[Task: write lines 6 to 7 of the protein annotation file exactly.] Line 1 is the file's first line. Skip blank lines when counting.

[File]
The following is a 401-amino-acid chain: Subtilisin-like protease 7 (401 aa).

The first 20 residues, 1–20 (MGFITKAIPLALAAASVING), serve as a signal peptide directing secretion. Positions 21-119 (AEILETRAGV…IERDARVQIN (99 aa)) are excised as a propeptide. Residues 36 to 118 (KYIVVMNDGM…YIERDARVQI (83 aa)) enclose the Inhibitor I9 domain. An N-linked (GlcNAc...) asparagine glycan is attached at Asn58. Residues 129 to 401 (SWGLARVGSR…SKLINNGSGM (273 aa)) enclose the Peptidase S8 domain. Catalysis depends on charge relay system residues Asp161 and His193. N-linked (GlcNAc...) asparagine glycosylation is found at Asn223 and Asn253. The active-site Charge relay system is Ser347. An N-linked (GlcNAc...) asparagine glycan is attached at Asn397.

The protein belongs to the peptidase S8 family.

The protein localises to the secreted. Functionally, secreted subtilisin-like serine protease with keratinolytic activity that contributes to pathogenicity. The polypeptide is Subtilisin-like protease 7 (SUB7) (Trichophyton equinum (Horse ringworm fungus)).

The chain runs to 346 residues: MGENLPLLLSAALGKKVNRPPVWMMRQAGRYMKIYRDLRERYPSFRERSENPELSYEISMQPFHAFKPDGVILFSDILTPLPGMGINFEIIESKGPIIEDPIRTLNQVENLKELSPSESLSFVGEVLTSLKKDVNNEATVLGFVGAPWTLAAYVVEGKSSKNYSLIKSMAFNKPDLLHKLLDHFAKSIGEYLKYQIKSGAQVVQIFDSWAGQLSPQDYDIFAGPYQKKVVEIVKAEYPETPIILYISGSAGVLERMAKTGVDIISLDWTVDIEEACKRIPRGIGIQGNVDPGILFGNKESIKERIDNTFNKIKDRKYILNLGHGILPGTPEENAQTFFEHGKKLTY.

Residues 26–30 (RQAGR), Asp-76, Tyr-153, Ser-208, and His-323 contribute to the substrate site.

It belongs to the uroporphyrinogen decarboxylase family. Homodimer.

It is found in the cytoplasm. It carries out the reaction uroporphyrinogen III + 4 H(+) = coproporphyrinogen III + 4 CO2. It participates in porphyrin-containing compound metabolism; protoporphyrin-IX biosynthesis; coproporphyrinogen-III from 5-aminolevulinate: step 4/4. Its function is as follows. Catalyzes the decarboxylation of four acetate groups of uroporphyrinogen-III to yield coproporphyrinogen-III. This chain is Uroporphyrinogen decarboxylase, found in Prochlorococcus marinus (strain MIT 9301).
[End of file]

Residues 26–30 (RQAGR), Asp-76, Tyr-153, Ser-208, and His-323 contribute to the substrate site.

It belongs to the uroporphyrinogen decarboxylase family. Homodimer.